I will also point out that paternalistic lectures about accountability are a little rich coming from the Conservative government. It is a government that has decided to rule by ideology, blind to facts, blind to the reality of everyday Canadians and free from accountability offered by access to reliable statistics. To facilitate this, it has muzzled scientists, bullied non-governmental organizations and slashed programs focused on gathering and analyzing evidence-based data.
In the 2006 election, the Conservative Party of Canada was fined by Elections Canada for overspending its campaign limit by $1.3 million and to have tried to inappropriately collect $800,000 from taxpayers in rebates.
In 2011, Conservative senators, Doug Finley and Irving Gerstein, as well as senior campaign officials, Michael Donison and Susan Kehoe reached a plea deal for misleading Elections Canada. It also seems increasing likely that there was a coordinated effort to keep Canadians from the polls last year. Elections Canada is currently investigating these allegations.
The Parliamentary Secretary to the Prime Minister is now facing a serious investigation by Canada's independent election authority for spending irregularities. The same individual is shockingly the government's spokesperson on election fraud. So much for accountability.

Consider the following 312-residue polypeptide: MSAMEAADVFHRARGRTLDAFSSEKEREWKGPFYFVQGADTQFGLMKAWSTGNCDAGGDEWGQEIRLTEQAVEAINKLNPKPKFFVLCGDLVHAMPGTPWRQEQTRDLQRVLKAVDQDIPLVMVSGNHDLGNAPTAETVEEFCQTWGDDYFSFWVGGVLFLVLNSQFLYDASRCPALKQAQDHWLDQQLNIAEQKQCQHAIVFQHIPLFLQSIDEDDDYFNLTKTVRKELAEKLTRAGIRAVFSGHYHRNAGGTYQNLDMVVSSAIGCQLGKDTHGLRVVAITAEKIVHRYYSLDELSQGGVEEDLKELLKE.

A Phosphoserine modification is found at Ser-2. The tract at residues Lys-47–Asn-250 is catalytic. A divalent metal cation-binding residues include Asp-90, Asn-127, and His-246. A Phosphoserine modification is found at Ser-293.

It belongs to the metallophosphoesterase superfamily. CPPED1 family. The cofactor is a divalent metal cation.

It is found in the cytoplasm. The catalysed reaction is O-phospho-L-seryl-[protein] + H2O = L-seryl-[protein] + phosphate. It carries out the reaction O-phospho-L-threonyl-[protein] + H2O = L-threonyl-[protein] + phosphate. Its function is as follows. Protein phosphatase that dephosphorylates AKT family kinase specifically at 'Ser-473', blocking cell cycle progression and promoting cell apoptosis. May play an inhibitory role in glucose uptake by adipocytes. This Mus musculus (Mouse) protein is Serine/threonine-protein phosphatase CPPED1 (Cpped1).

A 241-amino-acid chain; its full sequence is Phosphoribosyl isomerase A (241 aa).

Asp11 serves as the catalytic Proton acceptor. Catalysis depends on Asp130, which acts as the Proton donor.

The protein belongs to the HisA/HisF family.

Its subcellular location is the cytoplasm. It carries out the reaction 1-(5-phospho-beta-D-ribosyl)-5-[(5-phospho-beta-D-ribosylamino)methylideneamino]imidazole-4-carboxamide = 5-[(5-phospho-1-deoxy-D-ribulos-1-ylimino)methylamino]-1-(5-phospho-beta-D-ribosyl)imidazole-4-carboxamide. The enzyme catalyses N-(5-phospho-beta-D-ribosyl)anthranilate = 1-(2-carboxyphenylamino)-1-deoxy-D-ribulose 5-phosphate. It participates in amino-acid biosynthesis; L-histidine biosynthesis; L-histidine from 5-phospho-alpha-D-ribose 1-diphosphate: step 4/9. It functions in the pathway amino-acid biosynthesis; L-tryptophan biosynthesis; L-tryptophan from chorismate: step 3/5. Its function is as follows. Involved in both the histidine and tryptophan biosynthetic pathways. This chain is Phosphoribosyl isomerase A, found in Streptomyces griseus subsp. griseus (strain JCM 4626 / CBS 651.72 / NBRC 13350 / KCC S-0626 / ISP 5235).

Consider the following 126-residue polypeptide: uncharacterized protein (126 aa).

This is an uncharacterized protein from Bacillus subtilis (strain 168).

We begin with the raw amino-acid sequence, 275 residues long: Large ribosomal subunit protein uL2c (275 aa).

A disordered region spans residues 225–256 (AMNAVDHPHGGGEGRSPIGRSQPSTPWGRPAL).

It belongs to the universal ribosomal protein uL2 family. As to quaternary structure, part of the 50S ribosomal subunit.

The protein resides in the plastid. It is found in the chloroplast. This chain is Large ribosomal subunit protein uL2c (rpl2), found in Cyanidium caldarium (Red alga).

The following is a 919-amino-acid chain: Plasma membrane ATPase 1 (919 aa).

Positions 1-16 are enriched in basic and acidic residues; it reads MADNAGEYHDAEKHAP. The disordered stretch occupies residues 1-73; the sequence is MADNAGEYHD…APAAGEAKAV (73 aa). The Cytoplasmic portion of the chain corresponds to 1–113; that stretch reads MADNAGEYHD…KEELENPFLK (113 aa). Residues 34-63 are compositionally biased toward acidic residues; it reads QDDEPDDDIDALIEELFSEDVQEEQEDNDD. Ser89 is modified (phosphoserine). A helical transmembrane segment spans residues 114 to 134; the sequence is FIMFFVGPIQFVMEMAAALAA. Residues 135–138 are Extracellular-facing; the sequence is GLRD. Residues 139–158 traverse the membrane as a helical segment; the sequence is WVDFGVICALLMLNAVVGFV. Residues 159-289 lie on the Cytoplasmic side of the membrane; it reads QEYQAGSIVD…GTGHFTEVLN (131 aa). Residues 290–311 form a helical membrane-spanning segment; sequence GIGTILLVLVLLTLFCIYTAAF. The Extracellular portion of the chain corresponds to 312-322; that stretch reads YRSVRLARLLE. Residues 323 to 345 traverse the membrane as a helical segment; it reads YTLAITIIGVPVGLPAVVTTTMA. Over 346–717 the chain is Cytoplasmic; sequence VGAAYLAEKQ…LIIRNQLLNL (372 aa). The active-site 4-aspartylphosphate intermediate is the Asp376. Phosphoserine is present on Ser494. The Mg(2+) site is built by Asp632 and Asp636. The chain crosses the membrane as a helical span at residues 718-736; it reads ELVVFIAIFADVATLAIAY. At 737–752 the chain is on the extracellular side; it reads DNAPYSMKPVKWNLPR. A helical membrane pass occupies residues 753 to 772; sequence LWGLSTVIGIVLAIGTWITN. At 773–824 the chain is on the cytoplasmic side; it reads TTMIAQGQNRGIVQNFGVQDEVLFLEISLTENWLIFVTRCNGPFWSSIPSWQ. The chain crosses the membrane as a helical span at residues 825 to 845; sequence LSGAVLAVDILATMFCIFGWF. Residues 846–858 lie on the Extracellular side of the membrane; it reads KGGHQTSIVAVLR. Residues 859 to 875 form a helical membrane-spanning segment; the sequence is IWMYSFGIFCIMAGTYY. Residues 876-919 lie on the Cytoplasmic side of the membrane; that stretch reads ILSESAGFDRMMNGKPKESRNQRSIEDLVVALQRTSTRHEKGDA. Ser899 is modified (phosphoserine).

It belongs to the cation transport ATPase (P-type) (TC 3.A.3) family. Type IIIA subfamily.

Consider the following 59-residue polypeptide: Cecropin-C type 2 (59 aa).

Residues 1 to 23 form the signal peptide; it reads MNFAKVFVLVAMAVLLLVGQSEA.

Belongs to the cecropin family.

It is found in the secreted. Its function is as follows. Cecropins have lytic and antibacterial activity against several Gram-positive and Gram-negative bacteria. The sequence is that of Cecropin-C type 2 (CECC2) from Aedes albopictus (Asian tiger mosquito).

What about transparency? Canada's Information and Privacy Commissioners have publicly stated that while other nations are moving toward more open and accountable federal governments, our government remains one of the most unaccountable and secretive in Canada's history.
Bill C-38, the recently passed 425 page budget implementation bill, amends over 70 different acts and could end over 50 years of environmental oversight in Canada. Not only were these changes put forward without proper consultation, they were pushed through Parliament in a way to circumvent democratic scrutiny.
First nations have little to learn about accountability and transparency from the government.
As I have stated, the Liberals support the underlying goals of the legislation but are very concerned about how it was brought to the House.
The bill, as written, is inconsistent with the principle of first nations self-government.
It is inconsistent with the new approach to relations between the Government of Canada and first nations which was supposed to have resulted from the residential schools apology in 2008.
It is inconsistent with the Conservatives' belated and half-hearted support for the UN Declaration on the Rights of Indigenous Peoples and the Prime Minister's commitment at the crown-first nations gathering to reset this relationship.
We also have deep concerns about some of the unintended consequences of the impact on local capacity and first nations owned businesses. This legislation will need significant improvements and much further consultation with first nations.